In 1992 Barcelona was the proud host of the Olympic Games, and although the athletes were housed on the other side of the city, the main events took place in Montjüic - the mountain at the left hand side of the city. They call it a mountain, but it's really just a big hill, and the name means Jewish mountain. The 'mountain' is topped by a castle with the original cannons from the civil war and the castle itself now houses a military museum. From here you can also take a very worthwhile cable-car ride down the side of the mountain for some breathtaking views to where the Olympic diving boards are (remember Kylie's video, Slow?), and the outdoor Greek Theatre - which has many live performances during June, July and August.
If you like, you can do the cable car ride backwards - i.e. up the mountain from the bottom. The tourist bus stops here, or if you make your own way up, then it's easy to find, as it's well signposted. Of course, the main Olympic Stadium is here, too. This is the home of Espanyol - one of the city's football teams, and tickets for home games here are usually easy to come by, as long as it's not the derby match or they play Real Madrid. If you go on any other day apart from match day, you can go in and have a look. Behind the stadium itself is the Palau Sant Jordi - an extremely versatile building used for the gymnastics during the Olympics, but also recently filled with water and used for the World Swimming Championships. This stadium also plays host to the city's main musical attractions, with Madonna, Sting, Phil Collins, etc. all playing here.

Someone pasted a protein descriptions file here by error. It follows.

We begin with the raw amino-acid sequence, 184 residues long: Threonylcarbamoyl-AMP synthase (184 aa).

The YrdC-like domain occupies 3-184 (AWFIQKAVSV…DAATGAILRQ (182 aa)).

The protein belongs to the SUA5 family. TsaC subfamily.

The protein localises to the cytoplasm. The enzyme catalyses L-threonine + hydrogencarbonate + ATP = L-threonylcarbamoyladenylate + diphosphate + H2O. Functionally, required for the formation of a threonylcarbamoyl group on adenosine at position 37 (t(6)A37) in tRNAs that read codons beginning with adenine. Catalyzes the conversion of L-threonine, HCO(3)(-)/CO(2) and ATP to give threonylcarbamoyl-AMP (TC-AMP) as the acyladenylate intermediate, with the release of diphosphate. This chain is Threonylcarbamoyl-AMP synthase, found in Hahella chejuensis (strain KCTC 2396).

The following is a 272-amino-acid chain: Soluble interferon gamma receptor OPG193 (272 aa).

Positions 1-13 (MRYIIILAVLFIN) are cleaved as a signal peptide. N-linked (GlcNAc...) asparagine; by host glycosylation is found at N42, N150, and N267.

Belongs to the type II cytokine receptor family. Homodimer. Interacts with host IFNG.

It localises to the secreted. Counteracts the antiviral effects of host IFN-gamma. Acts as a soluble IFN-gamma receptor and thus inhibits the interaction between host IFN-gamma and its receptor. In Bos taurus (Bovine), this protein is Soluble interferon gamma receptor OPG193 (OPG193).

This area also has the Olympic Swimming pools (open to the public), a beautiful flower garden, and a Cactus park! The top part of the mountain also has the Fundació Joan Miró - a museum of the Catalan artist with the largest collection of his works. Moving down the other side of the mountain you find Poble Espanyol - a purpose built Spanish village with all the streets built to represent the architectural styles different regions of Spain. During the day, there are many things to view, such as glass blowing, potter's shops, and many Barcelona souveniers, along with cafés and restaurants. The main Plaça also has performances and dancing, although check before you go to see what's on. At night the place transforms into a top night spot, with many bars and three main clubs, including one of the best in the city - Discotheque/La Terrazzza in summer.
Continue down the mountain, almost to the bottom and you'll pass the Museu Nacional d'Art de Catalunya with a grand collection of Gothic and Romanesque art, before reaching the Fira de Barcelona - a big conference centre where all the city's main exhibitions are held. The centrepiece if you like, is the Magic Fountain - also a must see if you come to the city. This is a beautiful water fountain combined with bright colours and music. From October to April, you can only see it on Fridays and Saturdays at 7:00 PM 7:30 PM 8:00 PM 8:30 PM. Then from May to September, you can see it Thursday, Friday, Saturday and Sunday: 9:30 PM 10:00 PM 10:30 PM & 11:00 PM.
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